[5] Core top sediment samples were obtained from two transects across the equator in the eastern Pacific, from 12°S to 5°N at 140°W and from 5°S to 5°N at 110°W (Figure 1). Core top depths average 4300 m for the 140°W transect and 3600 m for the 110°W transect. Sediments are high in carbonate (75–90% [Murray and Leinen, 1996]) within 5°–6° of the equator, but on the flanks of biogenic sediment pile away from the equator, the seafloor is beneath the carbonate compensation depth, and carbonate preservation decreases significantly to CaCO3 of 55% at 12°S. Biogenic opal and terrigenous detritus are the primary noncarbonate components in the 140°W transect. In the 110°W transect, hydrothermal precipitates, especially fine Mn and Fe oxides, are also present due to the proximity of the Galapagos spreading ridge [Mayer et al., 1992]. For the 140°W transect, radiocarbon dates available for core tops between 5°N and 5°S all yield late Holocene ages; no radiocarbon dates are available for the 12°S core [DeMaster et al., 1996]. Oxygen isotope stratigraphy for the 110°W transect indicates that all core top samples are Holocene in age (A. Mix, personal communication, 1999).

Figure 1.

Location of core top (solid red circles) and downcore (open red squares) samples used in this study. Core top samples from the 140°W transect are multicores from the TT013 cruise. Downcore piston core PC-72 is also from the TT013 cruise. Core top samples from the 110°W transect are from the VNTR01 cruise. Nearby ODP sites, used for additional information on sediments, are indicated by open black circles.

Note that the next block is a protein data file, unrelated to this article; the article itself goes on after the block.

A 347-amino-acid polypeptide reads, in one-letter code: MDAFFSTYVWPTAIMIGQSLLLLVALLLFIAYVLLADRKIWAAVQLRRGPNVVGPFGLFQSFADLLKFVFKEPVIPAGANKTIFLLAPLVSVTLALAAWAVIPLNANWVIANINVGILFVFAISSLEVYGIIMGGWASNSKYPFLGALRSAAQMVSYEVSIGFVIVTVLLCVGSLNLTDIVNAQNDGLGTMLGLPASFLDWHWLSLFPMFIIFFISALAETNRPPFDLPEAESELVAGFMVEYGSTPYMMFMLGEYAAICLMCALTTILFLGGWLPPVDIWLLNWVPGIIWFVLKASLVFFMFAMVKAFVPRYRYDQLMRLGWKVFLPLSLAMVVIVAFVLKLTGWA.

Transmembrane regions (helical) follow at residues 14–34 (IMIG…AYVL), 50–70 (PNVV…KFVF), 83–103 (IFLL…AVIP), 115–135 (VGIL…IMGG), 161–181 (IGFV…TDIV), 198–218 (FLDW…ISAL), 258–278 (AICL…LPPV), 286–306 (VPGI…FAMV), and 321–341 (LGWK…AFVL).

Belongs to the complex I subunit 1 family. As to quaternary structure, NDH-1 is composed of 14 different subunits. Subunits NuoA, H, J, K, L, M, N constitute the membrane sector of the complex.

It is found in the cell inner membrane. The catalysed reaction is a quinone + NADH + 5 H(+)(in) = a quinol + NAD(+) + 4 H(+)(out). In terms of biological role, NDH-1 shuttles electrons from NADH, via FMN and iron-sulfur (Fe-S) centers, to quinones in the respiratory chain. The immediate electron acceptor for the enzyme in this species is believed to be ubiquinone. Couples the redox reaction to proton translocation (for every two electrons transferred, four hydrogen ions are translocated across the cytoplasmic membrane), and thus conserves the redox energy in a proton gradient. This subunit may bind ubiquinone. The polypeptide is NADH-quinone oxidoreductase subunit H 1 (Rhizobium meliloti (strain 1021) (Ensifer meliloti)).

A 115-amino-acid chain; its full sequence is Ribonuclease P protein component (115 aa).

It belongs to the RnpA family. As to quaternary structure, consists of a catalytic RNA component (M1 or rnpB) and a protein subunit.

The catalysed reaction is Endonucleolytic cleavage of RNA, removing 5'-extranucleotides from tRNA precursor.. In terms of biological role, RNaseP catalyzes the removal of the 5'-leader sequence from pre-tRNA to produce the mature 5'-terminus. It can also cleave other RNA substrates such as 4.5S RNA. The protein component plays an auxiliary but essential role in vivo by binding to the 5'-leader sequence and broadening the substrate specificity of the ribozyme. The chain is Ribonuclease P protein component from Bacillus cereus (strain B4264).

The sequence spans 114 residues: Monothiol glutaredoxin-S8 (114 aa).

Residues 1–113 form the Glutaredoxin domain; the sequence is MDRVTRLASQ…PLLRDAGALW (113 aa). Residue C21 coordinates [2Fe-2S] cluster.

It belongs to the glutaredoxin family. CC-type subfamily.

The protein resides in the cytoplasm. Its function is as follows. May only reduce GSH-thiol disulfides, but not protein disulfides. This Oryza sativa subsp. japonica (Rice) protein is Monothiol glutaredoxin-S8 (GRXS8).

[6] Downcore sediment samples were obtained from two sites within the main zone of equatorial upwelling. From site TT013-PC72 (0°06′N, 139°24′W, depth 4298 m) we studied samples covering the last 150 ka, and in core W8402A-14GC at the MANOP C site (0°57.2′N, 138°57.3′W, depth 4287 m), we studied samples covering the last 250 ka. Age models for the downcore sites are based on correlation of benthic foraminiferal δ18O records with the SPECMAP “stacked” benthic foraminiferal δ18O timescale of Martinson et al. [1987]. In site TT013-PC72, age models are from Murray et al. [1995] and in MANOP C from Jasper et al. [1994].

2.2. Separation of Coccolith and Foraminiferal Fractions

[7] In all core top samples we measured Sr/Ca in bulk sediment, the foraminiferal fraction (>63 μm) and the coccolith fraction (<12 μm); for the 140°W transect we also measured Sr/Ca in monospecific samples of foraminifera Globorotalia tumida. Our method for separating coccolith calcite is based on observations of Paull et al. [1988] on the distribution of carbonate particles in the <38 μm fraction of sediments. Particle size distributions have a mode centered around 4 μm equivalent spherical diameter, corresponding to coccolith-sized particles, and a secondary mode in the range of 10–25 μm equivalent spherical diameter, corresponding to fragments of foraminifera and calcareous dinoflagellate cysts. We sought to minimize noncoccolith carbonate by separating the <12 μm size fraction from bulk sediments. Bulk carbonate was sieved to obtain the <63 μm fraction. Ethanol was used for sieving to prevent dissolution [e.g., Pingitore et al., 1993]. The 12–63 μm size fraction was then removed by settling the suspension in ethanol for 10 min. Particle size analysis with a Coulter Counter indicates that the material remaining in suspension contains particles of up to 12 μm in equivalent spherical diameter, with maximum frequency of particles around 3–5 μm equivalent spherical diameter. We extract the suspension, allow this fraction to settle overnight, and siphon off the ethanol.